Friday, February 18, 2011

Hello world!

Hello and welcome to this new blog. I hope you will enjoy reading this blog as much as I will enjoy writing it. So, let me make the necessary introductions.Today I want to talk about why I felt the need to start this blog, from both mine and the community's perspective.

First off, a little bit about me. I am a soon-to-graduate undergraduate at the Computer Science department of the Aristotle University of Thessaloniki. While the majority of my fellow classmates hope to work as software engineers, I have different plans. After my graduation, any party interested in my full details of my degree, will see that I specialised in Information Systems. However, that is only half the truth. The other half is that in my spare time I have been working in TCS, especially in complexity theory. Thankfully, I was able to work on a diploma project in complexity theory, that I hope will reflect my studies of theory.

Anyway, enough about me. As the title suggests, this blog is about Theoretical Computer Science or TCS.  Although I guess that it would be most interesting to the "theory people", you do not need a degree to follow this blog. If I wanted to write about TCS in a strict way, I would write a book. Instead, I believe that there are 3 main directions relative to this blog's content:
  1. Comment on non-CS stuff, like a certain aspect of everyday life or a story that unveiled recently. Explore how does it relate to TCS, whether we can learn from it and if TCS could be applied in the given scenario. I believe this would be most interesting to people who do not know much about theory. Examples could be : "Zero knowledge proofs and the Cold War" or "Recent disaster : could algorithm A help the allocation of humanitarian aid?"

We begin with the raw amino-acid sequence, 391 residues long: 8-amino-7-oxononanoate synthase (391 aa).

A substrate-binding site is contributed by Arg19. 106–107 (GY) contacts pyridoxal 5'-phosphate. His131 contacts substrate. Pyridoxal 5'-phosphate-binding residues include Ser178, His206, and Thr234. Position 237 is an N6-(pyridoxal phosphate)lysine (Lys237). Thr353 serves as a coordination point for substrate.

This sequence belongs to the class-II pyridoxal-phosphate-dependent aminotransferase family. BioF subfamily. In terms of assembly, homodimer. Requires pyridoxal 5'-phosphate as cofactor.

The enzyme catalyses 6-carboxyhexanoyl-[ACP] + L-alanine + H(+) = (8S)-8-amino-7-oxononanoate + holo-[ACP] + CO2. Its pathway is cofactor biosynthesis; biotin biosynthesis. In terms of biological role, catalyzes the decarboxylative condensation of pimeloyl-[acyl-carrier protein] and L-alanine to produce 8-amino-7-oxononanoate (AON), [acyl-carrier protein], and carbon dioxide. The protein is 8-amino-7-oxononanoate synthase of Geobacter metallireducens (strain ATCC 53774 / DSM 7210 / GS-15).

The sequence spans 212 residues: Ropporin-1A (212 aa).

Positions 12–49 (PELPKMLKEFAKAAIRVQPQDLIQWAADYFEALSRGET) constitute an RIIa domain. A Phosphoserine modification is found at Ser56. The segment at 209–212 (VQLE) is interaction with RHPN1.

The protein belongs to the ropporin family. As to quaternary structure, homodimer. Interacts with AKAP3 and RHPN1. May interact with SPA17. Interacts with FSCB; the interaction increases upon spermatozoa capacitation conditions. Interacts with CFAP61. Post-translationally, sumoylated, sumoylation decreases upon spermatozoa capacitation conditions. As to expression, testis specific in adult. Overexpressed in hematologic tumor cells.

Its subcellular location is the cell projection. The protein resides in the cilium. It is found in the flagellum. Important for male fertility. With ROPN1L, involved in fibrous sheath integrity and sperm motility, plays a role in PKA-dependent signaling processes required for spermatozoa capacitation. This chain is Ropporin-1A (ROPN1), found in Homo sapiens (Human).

2. Stop by other areas of CS and take a look from the theory perspective. Preferably, these areas would be fairly large to be interesting enough and the talk will be a skin-deep approach. I do not want to talk about something few people know about or go into greater depth than it is needed. The goal would be to see how this area benefits from theory and vice versa and explore if there are any conflicting views.Example posts could be "What P=NP would mean for artificial intelligence?" or "Is there any place for theory in software engineering?"
  3. Talk about unexpected results and insightful techniques used in TCS. Again, these would resemble more informal discussions in a conference corridor than a written survey. Topics could include: What was the driving force behind the researchers that made a discovery? How this result can help solve other open problems and expand our knowledge? Can this technique be applied to the given problem? I expect these kind of posts to be the most popular among people from the TCS community.
In my work, I am mostly interested in computational complexity and I guess that as time goes by, perhaps this blog will become more complexity-oriented. Perhaps not, only time will tell. Either way, this blog is built on the assumption that its readers know nothing more than a freshman does. Unknown concepts will be explained clearly but not exhaustively. The purpose is to spark the reader's interest; if a reader wishes to learn more, there are other, far better resources. Mathematics and theorems will be kept to a "need-to-know" basis. That means that when needed, proof sketches will be given and not full proofs. Again, a book or a paper will provide a much better full proof than I will.